I also read somewhere that young vigrously growing trees do alot more for the environment than old ones. Not only in cleaning up the air, but also providing a varied habitat for wildlife (food close to the ground, etc.).

Don't get me wrong, I like to see old trees too. Some animals like to nest high in the big ones, we just need varity.

One nice place to see this is the cedar swamp north of Martha. Part of it was clear cut, the hugh contrast between the old growth sticks towering over the vigorous almost inpenetratable new growth is impressive. That's biodiversity.
 

farmerbob

New Member
Dec 31, 1969
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My club the South Jersey Astronomy Club wanted to clear a section of the Belleplain State Forest for a new public observatory, we got permission but were told that each year for the whole state forest there is a clear cutting limit of 1499 square feet!.
The Buckschtem WMA, is clearing about 200 acres in Millville because the dense top growth of mature pines and oaks have limited the plant diversity on the forest floor.
As a wood burner its very very hard to hike a trail and walk past standing dead dry oak and not want to cut it down...Bob.
 

Teegate

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BarryC

Explorer
Dec 31, 1969
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members.tripod.com
Hey Guy!
In the plants and nature gallery in the photo section of our ghost towns club I have a picture I took of that area in the late 1980s or so. Have you seen that picture? They had to put a fence around it to keep the deer from eating the young trees.
 

Teegate

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Sep 17, 2002
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Barry,

I have looked through the gallery many times and for some reason I have never viewed the Plant's and Nature Gallery. Why I missed that one is a mystery. I just saw your photo and will look it over more closely in the morning. I have to get up in 5 hours to get my daughter off to Florida so I am heading to bed. I am sorry I had not checked that gallery out sooner.

I will certainly tomorrow.

Guy
 

JeffD

Explorer
Dec 31, 1969
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Evidently, over the years wise management has kept a balance between sections of continuous, mature woods and open areas in the Pine Barrens, maintaining the mosiac of forest and field typical of much of this part of the county. I too am partial to areas where there are mature stands of pine trees with little undergrowth. But it's nice to see an occasional open area in the woods as well as it being good to keep the forest diversified and healthy. Done on a hilltop, clearings help you see the forest below (otherwise you won't see the forest for the trees).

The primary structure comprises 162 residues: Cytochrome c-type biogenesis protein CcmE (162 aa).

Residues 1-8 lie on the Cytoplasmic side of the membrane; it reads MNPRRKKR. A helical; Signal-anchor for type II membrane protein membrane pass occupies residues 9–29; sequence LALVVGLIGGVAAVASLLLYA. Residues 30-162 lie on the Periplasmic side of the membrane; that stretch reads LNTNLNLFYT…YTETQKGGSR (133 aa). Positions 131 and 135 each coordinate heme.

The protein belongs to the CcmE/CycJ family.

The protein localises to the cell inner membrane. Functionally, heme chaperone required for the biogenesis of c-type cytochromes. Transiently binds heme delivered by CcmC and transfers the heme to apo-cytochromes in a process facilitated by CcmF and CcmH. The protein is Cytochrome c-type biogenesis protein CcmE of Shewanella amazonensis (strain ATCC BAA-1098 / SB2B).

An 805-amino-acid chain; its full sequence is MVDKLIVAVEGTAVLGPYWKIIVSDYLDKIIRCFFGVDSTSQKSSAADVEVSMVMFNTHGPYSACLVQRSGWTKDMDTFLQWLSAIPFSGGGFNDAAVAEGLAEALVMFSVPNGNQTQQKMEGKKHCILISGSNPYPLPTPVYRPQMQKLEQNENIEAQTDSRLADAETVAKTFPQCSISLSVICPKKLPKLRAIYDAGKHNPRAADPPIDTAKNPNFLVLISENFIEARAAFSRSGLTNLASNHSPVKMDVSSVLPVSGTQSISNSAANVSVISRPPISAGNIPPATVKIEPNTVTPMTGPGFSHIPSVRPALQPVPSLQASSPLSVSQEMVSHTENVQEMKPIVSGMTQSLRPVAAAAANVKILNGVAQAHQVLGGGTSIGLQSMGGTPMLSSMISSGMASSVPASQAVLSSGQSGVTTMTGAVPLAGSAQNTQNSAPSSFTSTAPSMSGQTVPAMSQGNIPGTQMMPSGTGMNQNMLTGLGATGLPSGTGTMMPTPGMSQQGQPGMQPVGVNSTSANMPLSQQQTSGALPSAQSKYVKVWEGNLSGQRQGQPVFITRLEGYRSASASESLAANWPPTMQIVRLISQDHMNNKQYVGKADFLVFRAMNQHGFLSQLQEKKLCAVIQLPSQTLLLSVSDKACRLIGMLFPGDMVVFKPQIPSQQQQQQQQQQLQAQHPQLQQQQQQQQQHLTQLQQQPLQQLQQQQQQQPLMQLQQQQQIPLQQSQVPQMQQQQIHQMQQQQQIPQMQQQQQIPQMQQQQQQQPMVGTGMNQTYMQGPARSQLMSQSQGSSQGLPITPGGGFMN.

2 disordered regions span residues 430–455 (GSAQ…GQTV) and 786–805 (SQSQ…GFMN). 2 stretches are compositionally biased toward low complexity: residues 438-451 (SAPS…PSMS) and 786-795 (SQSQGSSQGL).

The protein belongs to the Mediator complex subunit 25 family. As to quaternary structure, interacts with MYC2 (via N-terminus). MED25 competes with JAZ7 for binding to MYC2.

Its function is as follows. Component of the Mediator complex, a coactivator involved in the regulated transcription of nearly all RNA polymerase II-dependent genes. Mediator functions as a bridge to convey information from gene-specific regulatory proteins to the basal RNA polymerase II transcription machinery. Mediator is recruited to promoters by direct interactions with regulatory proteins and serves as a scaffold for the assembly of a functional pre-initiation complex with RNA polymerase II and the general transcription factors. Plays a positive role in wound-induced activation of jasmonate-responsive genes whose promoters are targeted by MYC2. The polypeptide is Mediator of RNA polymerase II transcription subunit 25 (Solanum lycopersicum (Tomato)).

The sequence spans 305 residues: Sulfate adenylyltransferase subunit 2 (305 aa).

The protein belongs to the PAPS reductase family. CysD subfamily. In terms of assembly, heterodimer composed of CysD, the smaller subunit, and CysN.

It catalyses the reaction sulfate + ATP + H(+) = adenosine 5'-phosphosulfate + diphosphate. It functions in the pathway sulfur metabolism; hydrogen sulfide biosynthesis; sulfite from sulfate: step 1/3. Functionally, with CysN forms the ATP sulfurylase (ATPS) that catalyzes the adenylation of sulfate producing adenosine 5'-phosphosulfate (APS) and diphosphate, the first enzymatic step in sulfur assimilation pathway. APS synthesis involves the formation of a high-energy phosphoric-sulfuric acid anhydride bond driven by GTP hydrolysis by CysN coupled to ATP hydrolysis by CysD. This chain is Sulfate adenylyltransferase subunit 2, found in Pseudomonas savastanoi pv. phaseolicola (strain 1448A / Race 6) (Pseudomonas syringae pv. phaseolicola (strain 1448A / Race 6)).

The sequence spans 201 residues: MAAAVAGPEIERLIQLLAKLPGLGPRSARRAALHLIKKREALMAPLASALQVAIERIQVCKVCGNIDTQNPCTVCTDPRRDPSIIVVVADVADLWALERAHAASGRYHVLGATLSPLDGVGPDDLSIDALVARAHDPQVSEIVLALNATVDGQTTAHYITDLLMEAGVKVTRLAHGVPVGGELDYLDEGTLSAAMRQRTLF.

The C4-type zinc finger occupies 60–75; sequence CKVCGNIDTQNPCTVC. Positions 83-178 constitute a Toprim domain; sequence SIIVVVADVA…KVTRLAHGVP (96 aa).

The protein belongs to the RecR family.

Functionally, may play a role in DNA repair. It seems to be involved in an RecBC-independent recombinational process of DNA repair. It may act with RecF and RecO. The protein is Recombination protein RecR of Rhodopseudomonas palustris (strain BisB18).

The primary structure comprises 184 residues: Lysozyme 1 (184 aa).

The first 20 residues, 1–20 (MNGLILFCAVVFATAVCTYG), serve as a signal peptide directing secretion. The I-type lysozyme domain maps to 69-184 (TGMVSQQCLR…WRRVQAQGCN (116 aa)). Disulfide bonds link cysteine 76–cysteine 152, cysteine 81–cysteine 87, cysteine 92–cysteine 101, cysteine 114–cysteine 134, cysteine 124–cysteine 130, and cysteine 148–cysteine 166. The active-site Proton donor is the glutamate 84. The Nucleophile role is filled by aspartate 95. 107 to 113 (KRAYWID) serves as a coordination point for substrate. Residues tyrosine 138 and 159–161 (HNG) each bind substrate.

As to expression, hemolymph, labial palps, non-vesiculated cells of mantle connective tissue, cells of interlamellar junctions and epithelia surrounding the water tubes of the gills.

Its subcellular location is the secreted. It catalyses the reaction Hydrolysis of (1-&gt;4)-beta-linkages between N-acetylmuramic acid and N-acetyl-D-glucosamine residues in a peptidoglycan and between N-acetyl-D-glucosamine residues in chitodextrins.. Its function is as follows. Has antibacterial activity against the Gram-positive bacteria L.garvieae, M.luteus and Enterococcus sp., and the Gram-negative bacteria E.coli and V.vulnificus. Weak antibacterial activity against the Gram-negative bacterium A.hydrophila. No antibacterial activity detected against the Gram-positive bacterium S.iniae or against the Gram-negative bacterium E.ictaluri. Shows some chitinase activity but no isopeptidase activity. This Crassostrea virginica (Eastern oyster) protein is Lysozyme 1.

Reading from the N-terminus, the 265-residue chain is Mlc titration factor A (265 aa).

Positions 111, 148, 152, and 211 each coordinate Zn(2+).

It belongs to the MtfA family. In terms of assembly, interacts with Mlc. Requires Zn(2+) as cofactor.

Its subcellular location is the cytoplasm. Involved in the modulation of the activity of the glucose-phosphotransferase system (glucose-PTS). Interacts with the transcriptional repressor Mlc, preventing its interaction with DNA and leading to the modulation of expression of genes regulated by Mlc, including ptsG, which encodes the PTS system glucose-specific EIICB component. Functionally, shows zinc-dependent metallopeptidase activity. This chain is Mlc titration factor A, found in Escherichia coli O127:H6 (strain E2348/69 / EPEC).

Managing the Pine Barrens to maintain the pines as a dominant species is a good idea. It was interesting to learn that oaks fuel the fire more than pines, and that is one good reason to harvest oaks in the Pine Barrens. Unlike much of the national forests, which through neglect have become fire hazards, short-lived stringent restrictions on cutting trees in the Pine Barrens have not really hurt efforts to make the woods fire resistant. Cutting oaks emulates the fires that have thinned them out. And the timber contracts on land in the Pine Barrens will be an area that developers can't grab.

Fire, in the form of controlled burns, certainly plays an important role in keeping the forest healthy, although not as extensive as what most likely happened before anyone lived in the Pine Barrens. It seems to me that enriching the soil is the most important role of fire in the Pine Barrens today. That and reducing the risk of catastrophic wildfire by burning slash on the forest floor.

Balance is the key to managing the Pine Barrens. Keeping a few dead trees, especially ones with cavities, in the woods provides homes for wildlife, which have a place in the forest ecology. I once read about a certain formula for how many dead trees, etc, should be kept per acre. Too many dead and dying trees is a recipe for an unhealthy forest and a fire hazard but retaining the right amount facilitates multiple use management.

I am continually amazed at all the sand roads in the Pine Barrens. It's no wonder hand crews aren't used to fight forest fires. The roads take fire fighting crews close to almost any fire, and the specially equipped vehicles can literally dig in and put line in to contain the fire. On the Apple Pie Hill subject were stories about fires quickly spotted and put out. The one that happened a few weeks ago was put out quickly, even though the forest was dry for that time of year.

The Pine Barrens is well protected from destruction by forest fires. It's the developers and people who abuse the area that threatens the Pine Barrens. Maybe if they somehow by hook or crook find a way past the gatekeepers of the Pine Barrens, perhaps you could balance the equasion by emulating the historic natural fires by conducting a controlled burn on the development. Fire is the Jersey Devil's only friend (my apologies to Don Maclean and his By By Miss American Pie).